Thursday, 21 June 2018

A Tough Call

Last year I wrote about my rebasing of my Taiping Era figures in a couple of posts here and here. I'd had them based on 30mm squares and I'd come to the conclusion that they'd look good on 30mm x 15mm bases, like my Peruvians and Chileans. I mused at the time that this might be the start of a major project to rebase all of my pre-20th century armies done in Peter Pig style.

I didn't really want to do it, - my attitude tends to be that once it's based, it's based and the stuff is based to last. So when I'd finished the Taiping basing and come to a crashing halt with my mid 19th century French from Lancashire games I put the idea away, or rather closed my mind to it. Life is too short for rebasing.

Then I was up with my board gaming chum Gary's a few weeks back. We were playing SPI's "Seelowe" again, - the July scenario. I was the British and got completely clobbered. Any way, this is by-the-by. Under my malign influence Gary has been draw inexorably towards figure gaming and military history and has started to pick up the odd book, - particularly Ospreys if he can get them cheap.

He was quite pleased that he'd picked up some of the Sudan Campaign editions, including Don Featherstone's classic on Khartoum. We discussed wargaming the subject, and I mentioned that we enjoy a bit of British in the Sudan, and suggested we could try  bit of "Science v Pluck" on his next visit to Shedquarters.

Again I didn't think anymore about it as I was working on my Marlburian stuff and getting those rules into shape. As they've got closer to completion I felt I was able to take a quick look in the boxes and think about some scenarios.

Well, my heart fell. Much as I am a fan of my own work I really didn't like the look of them at all. The three figures on the square bases look okay for units that are skirmishing (although honestly they are a bit close for that) but for a unit that's standing shoulder to shoulder to hold off hordes of Dervishes they just don't look the part.

I quickly closed the box and opened up one for a different army to stop me thinking about it. Alas it was one of my ECW boxes. They looked wrong too. They would clearly benefit from being 3 on a 30mm x 15mm base than 4 on a 30mm x 30mm base. Whatever was I thinking??

To make it worse I had a sneaking suspicion that I'd got a bag of 30mm x 15mm bases on the shelf in the study, so no excuses. Oh curses.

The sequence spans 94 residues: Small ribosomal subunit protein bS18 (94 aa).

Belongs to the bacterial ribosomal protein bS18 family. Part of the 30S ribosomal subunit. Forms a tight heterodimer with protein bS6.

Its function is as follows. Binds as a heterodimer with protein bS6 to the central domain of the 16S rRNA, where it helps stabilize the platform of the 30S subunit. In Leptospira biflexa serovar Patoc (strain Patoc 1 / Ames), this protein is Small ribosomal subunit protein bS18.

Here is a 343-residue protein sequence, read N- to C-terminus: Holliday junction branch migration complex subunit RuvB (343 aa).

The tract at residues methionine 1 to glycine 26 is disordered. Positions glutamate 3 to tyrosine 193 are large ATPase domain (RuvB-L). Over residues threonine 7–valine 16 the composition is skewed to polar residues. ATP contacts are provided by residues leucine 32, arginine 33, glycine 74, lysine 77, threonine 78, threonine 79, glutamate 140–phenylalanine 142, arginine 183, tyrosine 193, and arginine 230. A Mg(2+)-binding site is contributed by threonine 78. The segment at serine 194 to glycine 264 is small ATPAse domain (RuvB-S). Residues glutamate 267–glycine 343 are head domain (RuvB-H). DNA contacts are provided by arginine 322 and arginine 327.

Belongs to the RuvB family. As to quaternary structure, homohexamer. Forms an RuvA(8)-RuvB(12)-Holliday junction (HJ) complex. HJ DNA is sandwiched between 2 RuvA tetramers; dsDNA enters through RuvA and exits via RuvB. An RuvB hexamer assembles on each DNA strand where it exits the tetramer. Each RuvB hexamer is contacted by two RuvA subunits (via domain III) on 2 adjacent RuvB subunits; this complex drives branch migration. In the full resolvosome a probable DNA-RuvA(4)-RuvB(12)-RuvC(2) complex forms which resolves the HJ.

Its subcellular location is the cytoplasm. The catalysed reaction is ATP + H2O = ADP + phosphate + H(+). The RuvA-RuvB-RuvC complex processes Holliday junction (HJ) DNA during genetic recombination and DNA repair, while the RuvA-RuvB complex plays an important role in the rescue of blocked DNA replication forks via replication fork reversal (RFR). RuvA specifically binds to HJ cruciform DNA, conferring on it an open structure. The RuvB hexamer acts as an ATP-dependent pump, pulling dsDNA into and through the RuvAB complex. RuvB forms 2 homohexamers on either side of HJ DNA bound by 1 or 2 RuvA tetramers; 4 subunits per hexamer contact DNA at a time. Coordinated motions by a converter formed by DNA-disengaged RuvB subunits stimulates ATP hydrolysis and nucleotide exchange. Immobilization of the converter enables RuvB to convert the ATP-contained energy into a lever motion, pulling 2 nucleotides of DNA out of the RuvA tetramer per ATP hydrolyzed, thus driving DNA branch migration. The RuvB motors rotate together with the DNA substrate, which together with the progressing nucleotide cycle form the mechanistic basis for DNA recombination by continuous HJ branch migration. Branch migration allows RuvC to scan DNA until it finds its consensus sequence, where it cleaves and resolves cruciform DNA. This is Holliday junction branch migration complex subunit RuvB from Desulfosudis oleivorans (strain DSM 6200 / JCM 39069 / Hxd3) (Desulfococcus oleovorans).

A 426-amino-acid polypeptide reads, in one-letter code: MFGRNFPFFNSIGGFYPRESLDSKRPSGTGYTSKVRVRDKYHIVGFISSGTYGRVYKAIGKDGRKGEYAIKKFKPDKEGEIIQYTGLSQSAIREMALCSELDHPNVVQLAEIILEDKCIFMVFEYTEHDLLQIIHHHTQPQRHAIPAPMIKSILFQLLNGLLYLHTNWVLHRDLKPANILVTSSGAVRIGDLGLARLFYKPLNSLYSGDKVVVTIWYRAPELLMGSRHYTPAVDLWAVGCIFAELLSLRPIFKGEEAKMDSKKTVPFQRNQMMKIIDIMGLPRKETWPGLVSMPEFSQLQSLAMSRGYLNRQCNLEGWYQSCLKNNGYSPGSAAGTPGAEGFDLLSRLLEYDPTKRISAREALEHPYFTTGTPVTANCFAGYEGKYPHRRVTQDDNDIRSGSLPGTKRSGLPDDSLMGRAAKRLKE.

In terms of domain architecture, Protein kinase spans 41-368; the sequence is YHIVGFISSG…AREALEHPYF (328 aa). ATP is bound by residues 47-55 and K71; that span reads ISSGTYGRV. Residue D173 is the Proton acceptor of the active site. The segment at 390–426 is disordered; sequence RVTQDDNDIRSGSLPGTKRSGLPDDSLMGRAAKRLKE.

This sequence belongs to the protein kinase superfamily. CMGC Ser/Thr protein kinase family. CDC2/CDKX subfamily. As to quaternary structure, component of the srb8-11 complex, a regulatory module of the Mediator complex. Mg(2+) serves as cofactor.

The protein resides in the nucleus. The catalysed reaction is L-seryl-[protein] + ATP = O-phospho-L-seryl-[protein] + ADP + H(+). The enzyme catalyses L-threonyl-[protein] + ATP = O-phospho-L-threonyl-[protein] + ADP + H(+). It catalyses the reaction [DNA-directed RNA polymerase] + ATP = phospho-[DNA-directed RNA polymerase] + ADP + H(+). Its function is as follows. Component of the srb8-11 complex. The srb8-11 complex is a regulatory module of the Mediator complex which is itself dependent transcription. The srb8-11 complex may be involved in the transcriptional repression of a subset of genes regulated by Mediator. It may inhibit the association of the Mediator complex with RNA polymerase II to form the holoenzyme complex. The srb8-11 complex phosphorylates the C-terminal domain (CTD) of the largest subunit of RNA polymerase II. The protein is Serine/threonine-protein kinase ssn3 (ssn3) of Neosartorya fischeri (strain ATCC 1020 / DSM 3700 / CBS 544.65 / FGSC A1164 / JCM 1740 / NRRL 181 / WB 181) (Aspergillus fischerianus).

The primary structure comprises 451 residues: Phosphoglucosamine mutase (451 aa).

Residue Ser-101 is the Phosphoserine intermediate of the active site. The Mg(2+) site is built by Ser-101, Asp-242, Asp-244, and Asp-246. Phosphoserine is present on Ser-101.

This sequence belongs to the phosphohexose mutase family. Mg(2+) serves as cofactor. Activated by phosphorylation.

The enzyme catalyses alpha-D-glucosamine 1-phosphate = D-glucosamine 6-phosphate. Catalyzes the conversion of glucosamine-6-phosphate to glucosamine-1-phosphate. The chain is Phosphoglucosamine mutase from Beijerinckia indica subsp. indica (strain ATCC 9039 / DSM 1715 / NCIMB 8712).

So there was no way out. First thing this morning I put a couple of units in the ankle bath. These are based on plastic, so not so easy to get off as mdf I suspected. Not so after a few hours they were a little bit loose. That enabled me to glue a few  up this afternoon to see what they look like.

Okay, so not a perfect background, but that looks more like a thin red line. As you can see above my boxes are purpose built for my figures, but with these they take up exactly half the floor area, so I should be able to simple double up the figures in each section. That'll help with my storage space.

The cavalry I'll probably put on square bases as they're currently on 30mm x 40mm, but I'll have to check exactly what I've got before I start, as for the Camel Corps I'll need to remember that they need to be dismounted, and taking off a 2 camel base and replacing it with a 3 figure infantry base won't look right. Of course 2 x 2 camel bases becoming one 3 man infantry base might work okay. But for regular cavalry it'll increase the number of bases I can deploy as I'll get three off two of my current bases. Did you follow that?

I think I'll leave the Mahdists on the square bases, however.

That should take care of my summer.

And then the ECW stuff....they're 4 to a base so reducing them to 3 to a base will give me extra regiments. Dammit. Gonna have to do them too. I'm afraid to open any more boxes.


  1. Thank you, I'm off to find out a bit more about that interesting Khartoum Osprey book :-)

    1. It's got loads of pictures from the Illustrated London News and sketches from officers who were there at the time. Smashing.

    2. As it happens I’ve just finished reading “Go Strong Into The Desert”. I would highly recommend this book for the Sudan campaigns.
      Richard L.

    3. Yes, I have a copy of that. It is excellent. There's lots of good period stuff readily available as well, such as Bennett Burleigh's "Desert Warfare" and De Cosson's "Fighting the Fuzzy Wuzzy".